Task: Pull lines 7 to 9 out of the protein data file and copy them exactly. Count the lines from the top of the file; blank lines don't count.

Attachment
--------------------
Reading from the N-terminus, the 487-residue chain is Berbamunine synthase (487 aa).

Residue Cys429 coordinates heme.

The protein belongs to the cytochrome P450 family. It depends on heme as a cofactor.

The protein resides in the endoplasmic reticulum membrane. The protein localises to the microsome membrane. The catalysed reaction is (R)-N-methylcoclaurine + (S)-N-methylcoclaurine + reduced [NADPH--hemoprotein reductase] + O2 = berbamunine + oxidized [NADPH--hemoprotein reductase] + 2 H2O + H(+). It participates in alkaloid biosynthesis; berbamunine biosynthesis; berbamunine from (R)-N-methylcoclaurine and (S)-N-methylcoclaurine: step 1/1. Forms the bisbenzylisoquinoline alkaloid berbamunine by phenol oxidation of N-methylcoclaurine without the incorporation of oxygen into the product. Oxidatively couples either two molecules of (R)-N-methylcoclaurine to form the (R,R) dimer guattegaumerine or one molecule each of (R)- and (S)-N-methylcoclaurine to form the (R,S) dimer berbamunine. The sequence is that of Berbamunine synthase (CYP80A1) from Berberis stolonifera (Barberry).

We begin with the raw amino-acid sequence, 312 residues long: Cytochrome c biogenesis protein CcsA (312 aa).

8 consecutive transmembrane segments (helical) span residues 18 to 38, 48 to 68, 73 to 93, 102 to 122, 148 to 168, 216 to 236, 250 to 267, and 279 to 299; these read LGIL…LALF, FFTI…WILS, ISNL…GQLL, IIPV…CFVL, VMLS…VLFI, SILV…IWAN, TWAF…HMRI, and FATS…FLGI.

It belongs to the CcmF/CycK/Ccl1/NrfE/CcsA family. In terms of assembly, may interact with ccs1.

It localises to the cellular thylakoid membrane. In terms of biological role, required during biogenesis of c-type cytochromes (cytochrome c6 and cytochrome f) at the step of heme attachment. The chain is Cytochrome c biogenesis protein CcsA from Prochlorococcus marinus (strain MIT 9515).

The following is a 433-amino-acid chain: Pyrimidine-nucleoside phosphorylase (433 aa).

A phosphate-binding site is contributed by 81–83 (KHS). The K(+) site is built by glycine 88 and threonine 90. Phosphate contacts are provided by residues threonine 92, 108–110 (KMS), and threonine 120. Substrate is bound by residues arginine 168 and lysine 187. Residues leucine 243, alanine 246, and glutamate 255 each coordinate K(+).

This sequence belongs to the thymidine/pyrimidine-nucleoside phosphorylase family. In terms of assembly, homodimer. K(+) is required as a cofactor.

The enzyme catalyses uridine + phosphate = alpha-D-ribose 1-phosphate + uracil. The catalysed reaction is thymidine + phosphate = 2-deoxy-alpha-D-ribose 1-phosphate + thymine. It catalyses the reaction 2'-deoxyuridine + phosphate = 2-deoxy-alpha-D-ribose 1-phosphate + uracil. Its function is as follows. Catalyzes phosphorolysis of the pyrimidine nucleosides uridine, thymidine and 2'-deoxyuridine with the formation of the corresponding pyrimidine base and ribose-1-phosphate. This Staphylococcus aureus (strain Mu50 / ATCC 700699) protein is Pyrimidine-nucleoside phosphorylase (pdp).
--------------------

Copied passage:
It belongs to the CcmF/CycK/Ccl1/NrfE/CcsA family. In terms of assembly, may interact with ccs1.

It localises to the cellular thylakoid membrane. In terms of biological role, required during biogenesis of c-type cytochromes (cytochrome c6 and cytochrome f) at the step of heme attachment. The chain is Cytochrome c biogenesis protein CcsA from Prochlorococcus marinus (strain MIT 9515).

The following is a 433-amino-acid chain: Pyrimidine-nucleoside phosphorylase (433 aa).